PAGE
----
Sadly, such is the case for many Tesla owners who discover defects or issues with their vehicle while it is still under the warranty period.
How is Tesla’s Arbitration Agreement a Danger to Your Lemon Law Case?
Unfortunately, arbitration oftentimes ends in getting less-than-desirable results. You may not receive the full dollar amount of compensation that you rightfully deserve – or you could lose your lemon law case altogether. Arbitrators are not on your side and choosing this option can ruin your chances of having a strong lemon law case.
Your chances of winning a lemon law case increase significantly when you hire a specialized attorney to handle your claim. This way – even if you do go to court – you’ve got an expert on your side 100% of the way. Your lemon law lawyer will present all of the facts before a judge and jury, and seek out the highest compensation.
Plus, according to the California lemon law, the manufacturer is required to cover all court costs and legal fees if the you win your claim.
If you are a Tesla owner or you are considering purchasing this vehicle, you should know that you do have options.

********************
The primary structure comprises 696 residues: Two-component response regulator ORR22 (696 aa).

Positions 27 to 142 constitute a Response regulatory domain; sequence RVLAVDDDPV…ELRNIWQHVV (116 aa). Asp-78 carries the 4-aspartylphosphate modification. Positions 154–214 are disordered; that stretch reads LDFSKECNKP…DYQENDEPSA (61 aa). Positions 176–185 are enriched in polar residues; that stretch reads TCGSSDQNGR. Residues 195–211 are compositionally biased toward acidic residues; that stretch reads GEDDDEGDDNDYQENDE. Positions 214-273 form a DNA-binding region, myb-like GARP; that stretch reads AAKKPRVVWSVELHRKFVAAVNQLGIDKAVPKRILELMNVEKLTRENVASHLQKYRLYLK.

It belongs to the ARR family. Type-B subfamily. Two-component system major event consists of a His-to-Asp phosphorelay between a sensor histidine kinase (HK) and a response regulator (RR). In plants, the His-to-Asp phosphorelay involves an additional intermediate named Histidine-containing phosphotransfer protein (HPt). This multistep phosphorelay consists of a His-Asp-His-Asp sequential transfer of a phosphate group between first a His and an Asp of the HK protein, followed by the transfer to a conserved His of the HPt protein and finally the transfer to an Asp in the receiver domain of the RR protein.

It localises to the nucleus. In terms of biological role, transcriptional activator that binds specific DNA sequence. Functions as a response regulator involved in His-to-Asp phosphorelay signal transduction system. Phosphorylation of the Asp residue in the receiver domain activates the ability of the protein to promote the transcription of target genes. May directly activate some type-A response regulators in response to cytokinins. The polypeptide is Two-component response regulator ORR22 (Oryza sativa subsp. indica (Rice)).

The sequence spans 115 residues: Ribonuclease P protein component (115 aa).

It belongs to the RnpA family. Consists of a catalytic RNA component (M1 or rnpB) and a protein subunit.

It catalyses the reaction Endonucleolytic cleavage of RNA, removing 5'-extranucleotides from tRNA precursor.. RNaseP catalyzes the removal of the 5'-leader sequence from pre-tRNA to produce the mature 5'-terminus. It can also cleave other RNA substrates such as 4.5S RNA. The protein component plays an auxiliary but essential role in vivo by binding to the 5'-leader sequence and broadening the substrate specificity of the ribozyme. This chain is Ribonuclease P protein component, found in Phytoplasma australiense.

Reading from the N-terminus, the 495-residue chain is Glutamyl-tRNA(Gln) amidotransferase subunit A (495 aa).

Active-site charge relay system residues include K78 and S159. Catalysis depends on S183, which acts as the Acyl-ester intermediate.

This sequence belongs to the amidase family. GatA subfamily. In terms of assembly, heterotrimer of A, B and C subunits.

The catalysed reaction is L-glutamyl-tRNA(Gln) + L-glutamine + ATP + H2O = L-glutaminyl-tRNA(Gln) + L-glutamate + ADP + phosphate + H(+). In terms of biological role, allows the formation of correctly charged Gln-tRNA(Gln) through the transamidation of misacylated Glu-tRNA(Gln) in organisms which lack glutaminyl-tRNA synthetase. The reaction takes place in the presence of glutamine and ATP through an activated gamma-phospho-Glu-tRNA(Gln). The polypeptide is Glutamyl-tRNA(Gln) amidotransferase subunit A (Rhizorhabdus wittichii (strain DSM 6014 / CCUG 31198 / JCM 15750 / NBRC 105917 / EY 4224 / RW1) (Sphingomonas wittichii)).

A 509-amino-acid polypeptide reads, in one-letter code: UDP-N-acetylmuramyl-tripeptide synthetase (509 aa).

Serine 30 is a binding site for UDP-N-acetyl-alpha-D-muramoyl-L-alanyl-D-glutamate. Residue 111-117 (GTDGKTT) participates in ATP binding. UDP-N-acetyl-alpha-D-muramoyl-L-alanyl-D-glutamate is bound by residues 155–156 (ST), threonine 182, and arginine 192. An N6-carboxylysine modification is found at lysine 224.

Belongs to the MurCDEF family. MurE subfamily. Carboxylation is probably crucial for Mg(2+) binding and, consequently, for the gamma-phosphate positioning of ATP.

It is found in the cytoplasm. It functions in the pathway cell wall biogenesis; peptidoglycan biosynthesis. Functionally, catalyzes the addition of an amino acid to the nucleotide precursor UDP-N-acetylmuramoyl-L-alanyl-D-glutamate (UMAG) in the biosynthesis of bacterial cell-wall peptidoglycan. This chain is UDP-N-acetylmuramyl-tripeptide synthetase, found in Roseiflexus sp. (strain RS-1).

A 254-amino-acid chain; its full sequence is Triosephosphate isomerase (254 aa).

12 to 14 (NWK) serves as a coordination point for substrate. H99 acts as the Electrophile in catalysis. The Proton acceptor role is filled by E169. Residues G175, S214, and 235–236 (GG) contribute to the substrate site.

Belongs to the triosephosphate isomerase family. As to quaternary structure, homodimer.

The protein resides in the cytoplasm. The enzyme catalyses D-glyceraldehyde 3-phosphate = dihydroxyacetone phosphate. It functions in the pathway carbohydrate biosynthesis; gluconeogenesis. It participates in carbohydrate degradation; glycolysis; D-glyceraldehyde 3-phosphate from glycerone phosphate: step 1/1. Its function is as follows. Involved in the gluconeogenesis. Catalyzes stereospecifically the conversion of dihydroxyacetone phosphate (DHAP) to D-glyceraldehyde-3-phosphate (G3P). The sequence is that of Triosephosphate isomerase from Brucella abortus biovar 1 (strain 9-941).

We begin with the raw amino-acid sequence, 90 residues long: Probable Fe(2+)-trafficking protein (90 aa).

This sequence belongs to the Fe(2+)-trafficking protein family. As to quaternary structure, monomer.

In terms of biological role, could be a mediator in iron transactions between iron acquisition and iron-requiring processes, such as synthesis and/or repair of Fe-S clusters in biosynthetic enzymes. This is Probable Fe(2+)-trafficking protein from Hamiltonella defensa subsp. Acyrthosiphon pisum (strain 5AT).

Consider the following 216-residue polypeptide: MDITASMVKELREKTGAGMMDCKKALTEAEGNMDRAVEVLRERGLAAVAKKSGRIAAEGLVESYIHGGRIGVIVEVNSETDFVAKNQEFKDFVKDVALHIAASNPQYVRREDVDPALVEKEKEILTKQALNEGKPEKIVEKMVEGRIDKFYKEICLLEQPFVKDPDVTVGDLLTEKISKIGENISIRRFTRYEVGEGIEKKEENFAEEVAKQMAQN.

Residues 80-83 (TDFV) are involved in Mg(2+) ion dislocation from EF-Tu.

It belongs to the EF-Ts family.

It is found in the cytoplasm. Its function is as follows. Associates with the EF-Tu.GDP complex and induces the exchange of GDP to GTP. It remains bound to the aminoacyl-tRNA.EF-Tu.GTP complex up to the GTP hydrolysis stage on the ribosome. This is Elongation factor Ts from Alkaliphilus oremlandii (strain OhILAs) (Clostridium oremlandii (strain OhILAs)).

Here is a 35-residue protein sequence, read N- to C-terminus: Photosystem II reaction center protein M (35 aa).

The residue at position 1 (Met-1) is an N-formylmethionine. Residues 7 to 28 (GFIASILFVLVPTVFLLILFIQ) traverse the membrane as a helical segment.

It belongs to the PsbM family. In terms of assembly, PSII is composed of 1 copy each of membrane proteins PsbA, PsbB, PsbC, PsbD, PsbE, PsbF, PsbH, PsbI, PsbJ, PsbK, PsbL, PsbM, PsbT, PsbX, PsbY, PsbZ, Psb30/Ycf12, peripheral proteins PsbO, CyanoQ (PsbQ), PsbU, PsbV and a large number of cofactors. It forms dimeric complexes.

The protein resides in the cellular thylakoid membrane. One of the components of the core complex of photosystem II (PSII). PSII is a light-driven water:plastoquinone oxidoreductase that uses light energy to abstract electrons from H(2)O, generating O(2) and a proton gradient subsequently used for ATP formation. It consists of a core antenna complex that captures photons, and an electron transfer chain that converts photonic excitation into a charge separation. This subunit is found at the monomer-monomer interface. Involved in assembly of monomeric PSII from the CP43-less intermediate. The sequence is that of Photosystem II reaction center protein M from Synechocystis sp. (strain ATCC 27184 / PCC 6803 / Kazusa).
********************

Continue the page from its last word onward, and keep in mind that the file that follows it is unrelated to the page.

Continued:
Why You Need to Opt Out
There is an option in the fine print of the Owner Agreement contract which allows the buyer to opt out of this arbitration clause – as long as they do this within 30 days after their purchase. This means that you can take a lemon case to court as long as the vehicle is still covered by the manufacturer’s warranty, and you will not be required to go through arbitration.
It is important that Tesla vehicle owners understand their option here and cover their backs in the case that they are sold a lemon. Remember, your vehicle may be deemed a lemon at any point while it’s under warranty – which goes far beyond 30 or 60 days.
To opt out of this arbitration clause, you must send a letter to Tesla stating your name, the vehicle identification number, and your intent to “opt out of the arbitration provision.”
This will allow you the option to hire a lemon law lawyer and seek fair compensation if needed to file a claim – should you have any issues with your Tesla during the warranty period.
Manufacturers will stop at nothing to keep money in their pockets – including stooping to sneaky contract clauses preventing consumers from filing lemon law claims. Thankfully, you do have options if you act in time.
You can trust our team of California lemon law attorneys at Cline APC to fight for you against even the most difficult manufacturers. We have worked with many clients and have helped them receive full buybacks for their lemon vehicles.
Reach out to us today for a free case evaluation to get you started.